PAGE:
In the aftermath of loss, our initial, intuitive response is to lean away from the pain.  Even worse, we simultaneously steer our lives the wrong way and miss the curves.  This does not end well, as the curves in the road to grief recovery are not curves you want to miss. The ditches are deep, and very dark.
    But that’s what happens when we avoid leaning in and steering well.  In more practical terms, this involves leaning in to the depths of ourselves by thinking, talking and writing about deep emotions and poignant memories, and steering toward instead of away from God and others,
     The night may be dark, the road full of potholes, the driving conditions poor, and the turns hairpin. 


Lean in anyway. 

Somewhere down the road, grieving souls are lying in a ditch, waiting for someone who can nurse them back to health, set them back on the road of life, and teach them how to ride.

Monday, January 23, 2012

Every Song is a Sermon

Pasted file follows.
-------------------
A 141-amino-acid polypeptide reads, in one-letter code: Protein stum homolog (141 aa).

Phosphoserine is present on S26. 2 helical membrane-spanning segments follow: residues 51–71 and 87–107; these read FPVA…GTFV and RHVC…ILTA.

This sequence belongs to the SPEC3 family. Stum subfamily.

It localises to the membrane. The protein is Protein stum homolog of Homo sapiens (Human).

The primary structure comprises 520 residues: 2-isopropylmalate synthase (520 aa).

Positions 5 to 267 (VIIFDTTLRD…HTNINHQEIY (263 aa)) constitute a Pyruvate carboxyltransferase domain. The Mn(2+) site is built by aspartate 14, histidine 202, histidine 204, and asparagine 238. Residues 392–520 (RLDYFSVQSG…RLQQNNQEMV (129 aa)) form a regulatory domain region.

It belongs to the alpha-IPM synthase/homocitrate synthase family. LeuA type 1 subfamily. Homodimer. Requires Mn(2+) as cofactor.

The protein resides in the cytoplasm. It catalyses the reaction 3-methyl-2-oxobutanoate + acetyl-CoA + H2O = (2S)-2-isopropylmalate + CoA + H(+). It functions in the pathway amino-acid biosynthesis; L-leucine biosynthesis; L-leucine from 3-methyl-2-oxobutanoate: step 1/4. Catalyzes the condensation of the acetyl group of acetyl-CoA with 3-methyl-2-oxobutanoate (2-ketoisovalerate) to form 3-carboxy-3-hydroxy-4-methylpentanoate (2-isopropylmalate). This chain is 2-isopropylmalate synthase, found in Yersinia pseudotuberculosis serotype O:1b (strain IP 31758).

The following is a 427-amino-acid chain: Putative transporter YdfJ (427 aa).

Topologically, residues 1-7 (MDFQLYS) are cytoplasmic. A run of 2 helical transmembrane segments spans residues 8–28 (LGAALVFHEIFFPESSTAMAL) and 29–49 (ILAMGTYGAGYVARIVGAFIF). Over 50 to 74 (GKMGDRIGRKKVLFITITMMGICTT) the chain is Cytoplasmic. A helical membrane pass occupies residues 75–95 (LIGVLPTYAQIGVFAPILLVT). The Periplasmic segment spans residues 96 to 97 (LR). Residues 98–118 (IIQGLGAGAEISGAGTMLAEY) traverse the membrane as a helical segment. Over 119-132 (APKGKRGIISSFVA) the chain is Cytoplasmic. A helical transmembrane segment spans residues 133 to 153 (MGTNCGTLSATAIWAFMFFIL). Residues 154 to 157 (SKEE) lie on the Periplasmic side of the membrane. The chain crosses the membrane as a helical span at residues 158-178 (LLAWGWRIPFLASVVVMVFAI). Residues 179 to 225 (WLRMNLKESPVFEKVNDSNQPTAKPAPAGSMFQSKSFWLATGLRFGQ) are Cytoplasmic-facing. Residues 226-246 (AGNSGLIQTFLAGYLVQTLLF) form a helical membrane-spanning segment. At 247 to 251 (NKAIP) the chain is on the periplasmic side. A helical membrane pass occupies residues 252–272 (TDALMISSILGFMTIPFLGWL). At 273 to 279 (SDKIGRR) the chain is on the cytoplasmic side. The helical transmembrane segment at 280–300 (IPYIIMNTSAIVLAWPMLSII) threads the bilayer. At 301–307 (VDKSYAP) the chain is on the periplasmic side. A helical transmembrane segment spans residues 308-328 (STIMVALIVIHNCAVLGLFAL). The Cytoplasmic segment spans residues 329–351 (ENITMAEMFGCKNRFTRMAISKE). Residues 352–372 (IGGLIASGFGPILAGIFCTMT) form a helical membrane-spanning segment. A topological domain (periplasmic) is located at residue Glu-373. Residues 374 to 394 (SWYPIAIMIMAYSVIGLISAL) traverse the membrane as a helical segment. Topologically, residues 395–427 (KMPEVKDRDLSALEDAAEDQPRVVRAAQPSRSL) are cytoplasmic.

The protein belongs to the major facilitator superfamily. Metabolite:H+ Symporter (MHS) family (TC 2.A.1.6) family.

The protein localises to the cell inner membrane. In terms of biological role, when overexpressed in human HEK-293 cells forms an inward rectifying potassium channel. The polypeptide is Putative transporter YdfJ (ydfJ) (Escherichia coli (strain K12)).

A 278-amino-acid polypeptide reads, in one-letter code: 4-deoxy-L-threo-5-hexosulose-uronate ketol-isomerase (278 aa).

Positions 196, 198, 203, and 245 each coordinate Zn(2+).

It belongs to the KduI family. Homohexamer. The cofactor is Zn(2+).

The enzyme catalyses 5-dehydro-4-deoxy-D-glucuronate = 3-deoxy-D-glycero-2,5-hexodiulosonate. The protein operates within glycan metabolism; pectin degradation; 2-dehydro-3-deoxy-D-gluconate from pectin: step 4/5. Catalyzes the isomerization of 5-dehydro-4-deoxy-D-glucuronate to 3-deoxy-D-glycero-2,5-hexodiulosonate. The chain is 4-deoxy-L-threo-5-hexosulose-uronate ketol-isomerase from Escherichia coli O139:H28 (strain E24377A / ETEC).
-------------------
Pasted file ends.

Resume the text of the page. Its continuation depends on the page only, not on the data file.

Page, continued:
"A word aptly spoken is like apples of gold in settings of silver."  - Proverbs 25:11


Communication is powerful.  The Bible warns about the power of our speech, suggesting we have the power to give and take away life with our words (Proverbs 18:21).  If you have ever received an insult or a poorly timed thoughtless comment,  or been brought from the depths of despair by a generous word, you know what this verse means. What we say matters, even in the things we think are just mindless amusements.


We can't escape the fact that worldviews are embedded in the arts and entertainment around us.  When the message is true and good, we walk away better people.  When the message is false and distorted, we walk away a little more broken than before whether we feel it or not.


Every song is a sermon. Every movie is a message.  Every book has a mission.

From a longer post at tcapologetics.org:

The church historically has worked itself into quite a few knots over what to do with culture.  There’s Jerusalem, and there’s Athens:  should they intersect or not?   To update Tertullian, what does Hogwarts have to do with Narnia, or LMFAO with Third Day?